Format

Send to

Choose Destination
J Clin Oncol. 2013 Dec 1;31(34):4276-82. doi: 10.1200/JCO.2013.49.1860. Epub 2013 Oct 28.

Practice patterns and long-term survival for early-stage rectal cancer.

Author information

1
All authors: University of North Carolina at Chapel Hill; and Karyn B. Stitzenberg, Hanna K. Sanoff, Michael O. Meyers, and Joel E. Tepper, Lineberger Comprehensive Cancer Center, Chapel Hill, NC.

Abstract

PURPOSE:

Standard of care treatment for most stage I rectal cancers is total mesorectal excision (TME). Given the morbidity associated with TME, local excision (LE) for early-stage rectal cancer has been explored. This study examines practice patterns and overall survival (OS) for early-stage rectal cancer.

METHODS:

All patients in the National Cancer Data Base diagnosed with rectal cancer from 1998 to 2010 were initially included. Use of LE versus proctectomy and use of adjuvant radiation therapy were compared over time. Adjusted Cox proportional hazards models were used to compare OS based on treatment.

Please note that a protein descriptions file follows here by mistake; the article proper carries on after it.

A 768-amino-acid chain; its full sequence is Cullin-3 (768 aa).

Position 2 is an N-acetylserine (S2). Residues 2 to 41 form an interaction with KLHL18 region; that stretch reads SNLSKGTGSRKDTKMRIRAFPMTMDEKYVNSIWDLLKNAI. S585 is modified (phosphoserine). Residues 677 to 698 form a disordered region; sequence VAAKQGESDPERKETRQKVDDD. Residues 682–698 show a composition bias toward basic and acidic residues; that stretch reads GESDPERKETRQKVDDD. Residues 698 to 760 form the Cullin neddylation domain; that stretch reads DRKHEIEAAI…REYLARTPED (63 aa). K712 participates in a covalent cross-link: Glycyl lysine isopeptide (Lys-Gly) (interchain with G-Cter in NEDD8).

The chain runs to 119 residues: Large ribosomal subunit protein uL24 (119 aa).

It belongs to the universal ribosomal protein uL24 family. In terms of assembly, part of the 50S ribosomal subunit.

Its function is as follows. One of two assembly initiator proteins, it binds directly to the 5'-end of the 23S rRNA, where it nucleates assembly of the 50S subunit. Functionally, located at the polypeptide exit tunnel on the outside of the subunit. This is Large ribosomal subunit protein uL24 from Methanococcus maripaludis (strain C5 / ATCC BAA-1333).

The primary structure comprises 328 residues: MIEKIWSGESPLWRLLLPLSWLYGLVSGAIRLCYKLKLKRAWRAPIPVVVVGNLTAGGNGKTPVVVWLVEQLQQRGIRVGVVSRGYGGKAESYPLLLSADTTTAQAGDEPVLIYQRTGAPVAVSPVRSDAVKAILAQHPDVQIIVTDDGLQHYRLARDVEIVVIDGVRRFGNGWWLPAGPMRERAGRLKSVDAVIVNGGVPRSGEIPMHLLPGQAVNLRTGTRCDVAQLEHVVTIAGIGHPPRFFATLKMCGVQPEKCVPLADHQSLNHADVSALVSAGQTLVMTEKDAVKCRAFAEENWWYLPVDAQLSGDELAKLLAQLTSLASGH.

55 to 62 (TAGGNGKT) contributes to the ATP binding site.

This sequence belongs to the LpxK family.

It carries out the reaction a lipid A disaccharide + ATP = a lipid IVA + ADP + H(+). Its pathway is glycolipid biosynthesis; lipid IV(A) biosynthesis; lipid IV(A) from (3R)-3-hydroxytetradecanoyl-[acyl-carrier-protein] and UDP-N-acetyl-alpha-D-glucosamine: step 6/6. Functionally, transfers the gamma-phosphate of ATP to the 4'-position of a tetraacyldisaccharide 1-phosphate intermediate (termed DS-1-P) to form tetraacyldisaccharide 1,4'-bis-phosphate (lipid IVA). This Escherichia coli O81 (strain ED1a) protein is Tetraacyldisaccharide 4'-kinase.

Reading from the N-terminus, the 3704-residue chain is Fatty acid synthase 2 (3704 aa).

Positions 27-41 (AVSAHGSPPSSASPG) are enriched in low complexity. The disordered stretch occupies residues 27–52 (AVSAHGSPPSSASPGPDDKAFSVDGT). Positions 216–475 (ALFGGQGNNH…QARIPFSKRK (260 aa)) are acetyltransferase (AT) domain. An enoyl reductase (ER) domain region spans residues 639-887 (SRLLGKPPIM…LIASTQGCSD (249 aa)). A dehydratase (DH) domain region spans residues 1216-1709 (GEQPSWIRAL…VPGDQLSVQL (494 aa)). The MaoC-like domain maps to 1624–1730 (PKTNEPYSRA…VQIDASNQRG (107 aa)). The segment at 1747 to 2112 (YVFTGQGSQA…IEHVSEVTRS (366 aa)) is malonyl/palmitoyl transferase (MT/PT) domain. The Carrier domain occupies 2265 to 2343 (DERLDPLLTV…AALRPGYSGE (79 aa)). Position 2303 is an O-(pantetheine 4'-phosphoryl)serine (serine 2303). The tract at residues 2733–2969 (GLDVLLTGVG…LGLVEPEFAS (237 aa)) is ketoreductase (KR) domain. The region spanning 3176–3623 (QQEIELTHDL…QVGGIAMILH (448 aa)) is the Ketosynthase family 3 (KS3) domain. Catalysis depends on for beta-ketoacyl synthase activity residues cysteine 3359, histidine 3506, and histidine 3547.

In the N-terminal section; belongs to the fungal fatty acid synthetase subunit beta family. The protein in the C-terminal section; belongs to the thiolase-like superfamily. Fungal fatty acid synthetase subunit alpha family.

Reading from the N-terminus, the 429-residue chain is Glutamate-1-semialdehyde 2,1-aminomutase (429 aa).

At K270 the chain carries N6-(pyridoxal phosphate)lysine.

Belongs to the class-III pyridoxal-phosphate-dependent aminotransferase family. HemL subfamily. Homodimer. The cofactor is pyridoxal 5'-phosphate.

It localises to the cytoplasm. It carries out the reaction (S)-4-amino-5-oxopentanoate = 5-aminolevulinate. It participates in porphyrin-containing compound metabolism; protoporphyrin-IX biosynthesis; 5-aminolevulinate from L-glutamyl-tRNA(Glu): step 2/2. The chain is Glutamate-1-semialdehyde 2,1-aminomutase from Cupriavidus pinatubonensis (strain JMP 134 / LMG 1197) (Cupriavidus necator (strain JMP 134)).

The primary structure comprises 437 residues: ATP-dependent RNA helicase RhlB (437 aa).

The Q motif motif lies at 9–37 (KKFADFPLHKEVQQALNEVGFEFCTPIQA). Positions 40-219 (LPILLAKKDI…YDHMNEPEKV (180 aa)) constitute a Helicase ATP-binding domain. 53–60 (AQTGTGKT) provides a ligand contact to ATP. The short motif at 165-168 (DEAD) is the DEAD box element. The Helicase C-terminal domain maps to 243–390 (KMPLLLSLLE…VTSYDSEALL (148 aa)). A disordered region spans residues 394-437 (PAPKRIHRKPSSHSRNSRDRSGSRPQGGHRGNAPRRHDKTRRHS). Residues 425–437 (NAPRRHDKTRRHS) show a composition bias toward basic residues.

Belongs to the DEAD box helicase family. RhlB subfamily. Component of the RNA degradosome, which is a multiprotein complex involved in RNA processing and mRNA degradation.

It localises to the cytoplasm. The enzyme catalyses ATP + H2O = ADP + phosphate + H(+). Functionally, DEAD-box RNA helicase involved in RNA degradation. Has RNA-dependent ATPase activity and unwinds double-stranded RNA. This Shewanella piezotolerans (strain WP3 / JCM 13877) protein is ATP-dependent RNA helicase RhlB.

RESULTS:

LE was used to treat 46.5% of patients with T1 and 16.8% with T2 tumors. Use of LE increased steadily over time (P < .001). LE was most commonly used for women, black patients, very old patients, those without private health insurance, those with well-differentiated tumors, and those with T1 tumors. Proctectomy was associated with higher rates of tumor-free surgical margins compared with LE (95% v 76%; P < .001). Adjuvant radiation therapy use decreased over time independent of surgical procedure or T stage. For T2N0 disease, patients treated with LE alone had significantly poorer adjusted OS than those treated with proctectomy alone or multimodality therapy.

CONCLUSION:

Guideline-concordant adoption of LE for treatment of low-risk stage I rectal cancer is increasing. However, use of LE is also increasing for higher-risk rectal cancers that do not meet guideline criteria for LE. Treatment with LE alone is associated with poorer long-term OS. Additional studies are warranted to understand the factors driving increased use of LE.

PMID:
24166526
PMCID:
PMC3837090
DOI:
10.1200/JCO.2013.49.1860
[Indexed for MEDLINE]
Free PMC Article

Supplemental Content

Full text links

Icon for Atypon Icon for PubMed Central
Loading ...
Support Center